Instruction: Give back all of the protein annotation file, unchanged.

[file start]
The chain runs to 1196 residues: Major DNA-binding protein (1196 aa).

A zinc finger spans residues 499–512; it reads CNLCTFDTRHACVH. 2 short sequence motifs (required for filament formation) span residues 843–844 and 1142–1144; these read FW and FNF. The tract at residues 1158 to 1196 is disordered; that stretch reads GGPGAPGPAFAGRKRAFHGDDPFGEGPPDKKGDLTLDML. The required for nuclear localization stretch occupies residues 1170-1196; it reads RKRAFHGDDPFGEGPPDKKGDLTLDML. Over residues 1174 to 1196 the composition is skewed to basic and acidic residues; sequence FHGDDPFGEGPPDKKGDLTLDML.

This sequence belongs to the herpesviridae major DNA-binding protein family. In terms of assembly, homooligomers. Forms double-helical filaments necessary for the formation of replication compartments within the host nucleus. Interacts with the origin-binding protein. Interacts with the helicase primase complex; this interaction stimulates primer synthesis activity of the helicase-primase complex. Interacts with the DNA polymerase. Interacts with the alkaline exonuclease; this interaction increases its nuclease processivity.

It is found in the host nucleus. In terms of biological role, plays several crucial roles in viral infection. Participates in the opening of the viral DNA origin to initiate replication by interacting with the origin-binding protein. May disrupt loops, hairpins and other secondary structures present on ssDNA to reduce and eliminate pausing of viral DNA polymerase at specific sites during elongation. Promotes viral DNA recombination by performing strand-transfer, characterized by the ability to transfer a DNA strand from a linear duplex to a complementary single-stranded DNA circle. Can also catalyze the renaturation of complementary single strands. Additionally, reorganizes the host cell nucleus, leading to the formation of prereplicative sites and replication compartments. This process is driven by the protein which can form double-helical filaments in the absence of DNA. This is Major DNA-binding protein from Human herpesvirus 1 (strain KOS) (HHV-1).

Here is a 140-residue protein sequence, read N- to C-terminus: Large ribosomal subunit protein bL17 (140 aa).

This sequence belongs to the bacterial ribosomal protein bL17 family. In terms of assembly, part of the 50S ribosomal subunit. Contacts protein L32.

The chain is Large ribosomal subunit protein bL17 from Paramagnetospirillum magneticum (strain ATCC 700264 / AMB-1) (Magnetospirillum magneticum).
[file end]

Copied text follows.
The chain runs to 1196 residues: Major DNA-binding protein (1196 aa).

A zinc finger spans residues 499–512; it reads CNLCTFDTRHACVH. 2 short sequence motifs (required for filament formation) span residues 843–844 and 1142–1144; these read FW and FNF. The tract at residues 1158 to 1196 is disordered; that stretch reads GGPGAPGPAFAGRKRAFHGDDPFGEGPPDKKGDLTLDML. The required for nuclear localization stretch occupies residues 1170-1196; it reads RKRAFHGDDPFGEGPPDKKGDLTLDML. Over residues 1174 to 1196 the composition is skewed to basic and acidic residues; sequence FHGDDPFGEGPPDKKGDLTLDML.

This sequence belongs to the herpesviridae major DNA-binding protein family. In terms of assembly, homooligomers. Forms double-helical filaments necessary for the formation of replication compartments within the host nucleus. Interacts with the origin-binding protein. Interacts with the helicase primase complex; this interaction stimulates primer synthesis activity of the helicase-primase complex. Interacts with the DNA polymerase. Interacts with the alkaline exonuclease; this interaction increases its nuclease processivity.

It is found in the host nucleus. In terms of biological role, plays several crucial roles in viral infection. Participates in the opening of the viral DNA origin to initiate replication by interacting with the origin-binding protein. May disrupt loops, hairpins and other secondary structures present on ssDNA to reduce and eliminate pausing of viral DNA polymerase at specific sites during elongation. Promotes viral DNA recombination by performing strand-transfer, characterized by the ability to transfer a DNA strand from a linear duplex to a complementary single-stranded DNA circle. Can also catalyze the renaturation of complementary single strands. Additionally, reorganizes the host cell nucleus, leading to the formation of prereplicative sites and replication compartments. This process is driven by the protein which can form double-helical filaments in the absence of DNA. This is Major DNA-binding protein from Human herpesvirus 1 (strain KOS) (HHV-1).

Here is a 140-residue protein sequence, read N- to C-terminus: Large ribosomal subunit protein bL17 (140 aa).

This sequence belongs to the bacterial ribosomal protein bL17 family. In terms of assembly, part of the 50S ribosomal subunit. Contacts protein L32.

The chain is Large ribosomal subunit protein bL17 from Paramagnetospirillum magneticum (strain ATCC 700264 / AMB-1) (Magnetospirillum magneticum).